Taking advantage of some extra patience on the part of administrators who came under heavy criticism for the pepper-spraying of demonstrators in November, student protesters on the UC Davis campus have seized control of a vacant campus building and are sporadically blocking access to an on-campus bank.
Two days into the Occupy movement takeover of a single-story cottage that formerly served as the Cross Cultural Center, the administration hasn't officially told the students they can't be in the building. The lights and heat remain on as the university examines its options.
"We're monitoring it. We are going to make decisions based on the best interest of the university. Nobody wants a repeat of what happened in November," said Claudia Morain, a spokeswoman for the university.
Campus police pepper-sprayed a number of students during a Nov. 18 standoff as officers sought to clear a tent encampment from the university quad. The university was widely vilified after videos of the spraying posted on the Internet were viewed millions of times.
That incident and protest-related problems at other UC campuses prompted a systemwide review of policies concerning protests at all University of California campuses.
"We are fully committed to developing processes that prevent that outcome from ever being repeated," Davis Chancellor Linda P.B. Katehi wrote in a Tuesday response to that review.
Katehi said that as a result of the pepper-spraying she has designated a senior academic official to be present during any major protest to keep students' interests in mind, created an "engagement team" and pledged to create a police advisory board, among other steps.
Even before the November incident, the university had attempted to avoid confrontation. When students decided to occupy the campus administration building three days before the pepper-spraying incident, police remained in the building but took no action for nearly 24 hours. When the majority of students had gone to class, the police secured the building without incident.
Since the pepper-spraying, the university has not taken action to thwart the campus campground. Tents go up and down. Ten remain.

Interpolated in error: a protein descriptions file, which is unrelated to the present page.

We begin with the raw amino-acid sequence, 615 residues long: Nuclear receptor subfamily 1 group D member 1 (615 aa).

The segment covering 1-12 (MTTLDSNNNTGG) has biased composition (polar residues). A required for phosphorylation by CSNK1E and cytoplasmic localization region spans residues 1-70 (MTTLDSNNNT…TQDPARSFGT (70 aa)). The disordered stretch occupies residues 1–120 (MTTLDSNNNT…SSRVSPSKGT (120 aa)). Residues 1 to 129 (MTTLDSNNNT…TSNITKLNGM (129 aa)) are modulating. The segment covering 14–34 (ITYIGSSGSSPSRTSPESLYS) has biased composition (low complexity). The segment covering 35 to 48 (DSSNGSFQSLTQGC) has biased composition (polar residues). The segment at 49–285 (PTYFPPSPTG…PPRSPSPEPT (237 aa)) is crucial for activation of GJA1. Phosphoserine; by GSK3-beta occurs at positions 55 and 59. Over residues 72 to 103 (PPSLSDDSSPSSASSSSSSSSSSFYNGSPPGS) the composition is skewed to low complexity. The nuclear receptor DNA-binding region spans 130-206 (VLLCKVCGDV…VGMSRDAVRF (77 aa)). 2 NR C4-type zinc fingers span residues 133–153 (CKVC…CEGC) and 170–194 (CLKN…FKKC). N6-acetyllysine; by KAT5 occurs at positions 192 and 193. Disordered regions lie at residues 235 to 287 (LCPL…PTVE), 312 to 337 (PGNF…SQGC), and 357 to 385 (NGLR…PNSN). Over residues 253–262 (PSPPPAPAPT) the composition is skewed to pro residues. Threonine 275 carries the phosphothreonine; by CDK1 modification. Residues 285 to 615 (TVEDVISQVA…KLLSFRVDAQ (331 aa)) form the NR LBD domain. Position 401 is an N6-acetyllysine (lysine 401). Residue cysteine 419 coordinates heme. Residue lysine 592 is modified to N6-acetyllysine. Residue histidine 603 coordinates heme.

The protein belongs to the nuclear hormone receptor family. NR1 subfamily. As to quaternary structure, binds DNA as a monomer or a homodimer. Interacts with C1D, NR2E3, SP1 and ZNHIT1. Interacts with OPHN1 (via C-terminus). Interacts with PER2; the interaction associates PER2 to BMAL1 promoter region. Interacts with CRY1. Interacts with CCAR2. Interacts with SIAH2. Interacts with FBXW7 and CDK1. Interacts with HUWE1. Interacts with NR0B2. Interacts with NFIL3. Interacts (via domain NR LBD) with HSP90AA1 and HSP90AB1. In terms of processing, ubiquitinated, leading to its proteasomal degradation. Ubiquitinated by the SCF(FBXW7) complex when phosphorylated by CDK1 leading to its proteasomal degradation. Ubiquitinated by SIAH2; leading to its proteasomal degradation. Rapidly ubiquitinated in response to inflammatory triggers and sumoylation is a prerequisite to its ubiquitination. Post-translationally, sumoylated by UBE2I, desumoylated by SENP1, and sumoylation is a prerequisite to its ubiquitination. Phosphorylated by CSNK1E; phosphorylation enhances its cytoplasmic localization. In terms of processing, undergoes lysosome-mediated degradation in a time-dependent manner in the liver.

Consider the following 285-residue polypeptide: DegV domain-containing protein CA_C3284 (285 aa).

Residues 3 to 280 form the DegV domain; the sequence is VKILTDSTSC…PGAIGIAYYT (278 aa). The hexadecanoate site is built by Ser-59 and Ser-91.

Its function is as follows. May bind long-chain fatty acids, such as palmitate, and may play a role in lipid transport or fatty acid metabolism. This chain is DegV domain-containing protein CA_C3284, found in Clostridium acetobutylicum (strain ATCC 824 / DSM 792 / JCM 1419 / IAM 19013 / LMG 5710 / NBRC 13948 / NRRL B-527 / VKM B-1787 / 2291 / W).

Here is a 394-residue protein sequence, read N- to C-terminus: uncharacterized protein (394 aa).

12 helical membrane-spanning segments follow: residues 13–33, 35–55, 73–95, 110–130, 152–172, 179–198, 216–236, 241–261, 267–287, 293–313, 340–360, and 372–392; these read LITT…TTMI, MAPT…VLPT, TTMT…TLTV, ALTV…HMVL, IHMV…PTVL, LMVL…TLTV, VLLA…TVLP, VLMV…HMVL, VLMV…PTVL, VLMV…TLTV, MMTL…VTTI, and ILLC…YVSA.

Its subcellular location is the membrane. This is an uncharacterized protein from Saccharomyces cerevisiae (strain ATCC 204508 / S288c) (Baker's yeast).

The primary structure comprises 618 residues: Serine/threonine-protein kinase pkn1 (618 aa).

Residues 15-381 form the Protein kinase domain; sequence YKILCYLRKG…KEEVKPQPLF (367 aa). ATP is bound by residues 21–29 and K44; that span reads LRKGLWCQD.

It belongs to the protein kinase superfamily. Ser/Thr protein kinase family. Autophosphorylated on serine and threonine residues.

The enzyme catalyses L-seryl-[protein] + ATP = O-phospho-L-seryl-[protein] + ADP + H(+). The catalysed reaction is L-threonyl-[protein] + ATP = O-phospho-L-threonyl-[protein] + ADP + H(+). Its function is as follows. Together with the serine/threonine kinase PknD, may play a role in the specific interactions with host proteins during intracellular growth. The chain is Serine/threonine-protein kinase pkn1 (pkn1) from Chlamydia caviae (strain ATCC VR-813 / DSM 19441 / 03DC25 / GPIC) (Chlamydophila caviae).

Thursday, there were no officers in sight as students made use of the old cultural center conference room.
"I think the administration is scared to move at us," said student protester Tom Zolot. "We are pushing boundaries."
Pushing boundaries has included a blockade Wednesday of the US Bank branch within the student union.
Prepared for further protest Thursday, four suited bank employees and three private security guards stood in the bank lobby or right outside the locked front door. They passed the time making small talk.
"Our concern is that the customers cannot come and go as they please," said Teri Charest, a spokeswoman for the bank. Media reports suggested the bank might leave campus if the protests continued, but Charest did not repeat that threat Thursday.
The building takeover and bank blockage represent an escalation in tactics that doesn't sit well with all of the people who have been associated with the campus Occupy movement.
Student Artem Rafkin said he was personally against the building occupation. He and about 40 other students gathered midday Thursday to discuss whether to continue the occupation. With no consensus, some of the group will continue to occupy the building while others will not use the building but will not condemn those that remain.
"This is not the first time in the history of Occupy different groups have tried different tactics," Rafkin said.
He said while he hasn't heard from the administration, he and others have heard from officials of the two programs that are slated to move into the building.
The Educational Opportunity Program, which helps minorities adjust to life in college, and the Guardian Scholar Program, which helps foster kids, were set to move in in a couple of weeks, Morain said.
Rafkin said it's clear the university is treating them differently than it did before the pepper-spray incident, but he didn't expect it to last.
"In the short-term they are waiting for people to forget," he said. "In the long term, we are just as much in danger of a police attack as we were before the pepper spray."